Freeman certainly was an inspiration to Brill and his colleagues, Harry J. Worthing and Henry Wigderson. Pilgrim's first lobotomy was performed on March 20, 1945, after the hospital's "Department of Mental Hygiene" okayed the travel of a senior staffer to observe Freeman and Watts in action. Contrary to recent press reports on the horrifying lobotomy era, the procedure wasn't necessarily a "last resort" when "all else failed." As the three Pilgrim docs noted, "...the best results are obtained when treatment is instituted as early as possible." And the people who were lobotomized weren't necessarily schizo. Many of them were simply "neurotic" or unmanageable— or they didn't respond to repeated "treatments" of electric shocks and insulin-induced comas.

Pilgrim's first lobotomy, the docs said, was performed on a man who was a "severe chronic schizophrenic, markedly negativistic and refusing food." "Massive defect persisted" even after the lobotomy, but that didn't stop his madness or theirs. One thing was almost certain: Most of the lobotomized patients were much easier to control after their brains had been drilled— most became zombies. "Assaultiveness and negativism are most strongly affected [by lobotomies]," they wrote, "while idleness and unproductivity are least improved."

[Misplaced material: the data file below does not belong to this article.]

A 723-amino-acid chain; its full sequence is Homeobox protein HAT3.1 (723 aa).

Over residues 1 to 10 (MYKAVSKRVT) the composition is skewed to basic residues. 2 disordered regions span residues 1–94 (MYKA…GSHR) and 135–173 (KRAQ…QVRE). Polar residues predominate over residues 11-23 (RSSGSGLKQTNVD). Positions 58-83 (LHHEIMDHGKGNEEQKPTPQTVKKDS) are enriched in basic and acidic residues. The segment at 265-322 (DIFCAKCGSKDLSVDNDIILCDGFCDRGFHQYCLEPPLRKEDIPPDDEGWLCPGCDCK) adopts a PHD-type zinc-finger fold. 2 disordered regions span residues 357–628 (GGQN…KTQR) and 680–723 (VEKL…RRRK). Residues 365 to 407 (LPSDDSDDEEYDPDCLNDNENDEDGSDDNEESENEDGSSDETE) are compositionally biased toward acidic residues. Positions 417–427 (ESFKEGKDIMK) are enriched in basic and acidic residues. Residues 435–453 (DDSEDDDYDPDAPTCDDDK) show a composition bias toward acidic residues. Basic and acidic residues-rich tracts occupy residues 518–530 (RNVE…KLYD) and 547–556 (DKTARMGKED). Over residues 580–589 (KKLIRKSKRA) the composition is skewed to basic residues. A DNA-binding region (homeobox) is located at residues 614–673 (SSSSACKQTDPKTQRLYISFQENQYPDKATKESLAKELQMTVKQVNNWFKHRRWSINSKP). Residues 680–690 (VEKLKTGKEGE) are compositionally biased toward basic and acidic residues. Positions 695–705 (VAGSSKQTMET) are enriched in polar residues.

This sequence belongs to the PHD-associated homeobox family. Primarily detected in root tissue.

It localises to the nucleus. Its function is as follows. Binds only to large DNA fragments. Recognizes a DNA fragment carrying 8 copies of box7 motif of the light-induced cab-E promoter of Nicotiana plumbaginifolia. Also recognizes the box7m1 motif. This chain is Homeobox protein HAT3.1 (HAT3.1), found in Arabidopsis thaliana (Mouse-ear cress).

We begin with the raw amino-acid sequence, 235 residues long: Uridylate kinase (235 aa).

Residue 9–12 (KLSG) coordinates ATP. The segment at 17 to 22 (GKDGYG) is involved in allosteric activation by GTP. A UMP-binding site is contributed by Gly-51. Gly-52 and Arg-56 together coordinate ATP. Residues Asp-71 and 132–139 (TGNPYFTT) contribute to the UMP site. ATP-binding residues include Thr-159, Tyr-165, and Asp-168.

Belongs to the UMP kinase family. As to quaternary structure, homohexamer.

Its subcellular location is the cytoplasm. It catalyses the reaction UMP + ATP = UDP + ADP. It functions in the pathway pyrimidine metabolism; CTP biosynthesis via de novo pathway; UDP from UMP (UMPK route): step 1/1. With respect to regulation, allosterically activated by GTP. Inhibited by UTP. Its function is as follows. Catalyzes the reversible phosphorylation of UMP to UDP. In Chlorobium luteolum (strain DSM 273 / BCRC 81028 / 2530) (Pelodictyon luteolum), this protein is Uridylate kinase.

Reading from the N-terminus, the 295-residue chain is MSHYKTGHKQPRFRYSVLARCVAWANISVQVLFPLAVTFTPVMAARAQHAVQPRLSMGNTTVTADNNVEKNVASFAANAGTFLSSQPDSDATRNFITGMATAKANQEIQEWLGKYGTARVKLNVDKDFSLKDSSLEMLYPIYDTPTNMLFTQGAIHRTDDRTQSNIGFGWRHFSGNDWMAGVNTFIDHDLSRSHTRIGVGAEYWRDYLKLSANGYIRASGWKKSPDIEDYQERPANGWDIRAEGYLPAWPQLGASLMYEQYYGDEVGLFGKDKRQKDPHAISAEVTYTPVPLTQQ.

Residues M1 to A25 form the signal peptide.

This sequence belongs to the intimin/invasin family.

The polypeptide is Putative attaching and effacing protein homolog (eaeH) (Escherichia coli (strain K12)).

Wigderson did the cutting and drilling, but Worthing and Brill got top billing for selecting patients and supervising. Astoundingly, the Pilgrim trio persisted even after they themselves said that lobotomies didn't even improve the patients most of the time. "The chief disadvantage of the procedure," they wrote, "seems to be that it fails to produce any improvement in about 25 percent of the operated cases and produces only a limited improvement in somewhat less than half of the patients." But it was better than nothing. "In spite of its limitations," the docs wrote, "the operation seems to be therapeutically active and fills a real need while we await a better treatment."

While they waited for something better— drug therapy started in the '50s— they referred to these human beings they experimented on by case numbers. Here are some highlights from their reports:

CASE NO. 4 Woman, 49 at the time of her lobotomy, "assaultive and noisy; she wet and soiled and was a feeding problem." Lobotomy on June 10, 1947. "She is now obese, quiet, smiling, friendly, does a small amount of work. There is massive regression and chronic hallucinations, but she is clean."

CASE NO. 6 Man, 28, IQ of 88. "He was assaultive, regressed, had filthy habits but did not wet or soil." Years of drug-induced coma therapy and electroshock treatments. Lobotomy on June 30, 1947. Released from Pilgrim on Sept. 7, 1947, "free of hallucinations, quiet, odd, bashful, manneristically polite...able to work as a delivery boy...a basic intellectual limitation also was obvious."

CASE NO. 24 Woman, 39, "had 'adequate' shock treatment without response and remained highly disturbed. She was physically powerful and a serious problem." Lobotomy on Oct. 22, 1947. "She was disturbed afterward and had electric shock with good response." Released on March 28, 1948. "She seems to be recovered. Her husband finds no trace of difference from her 'normal' level."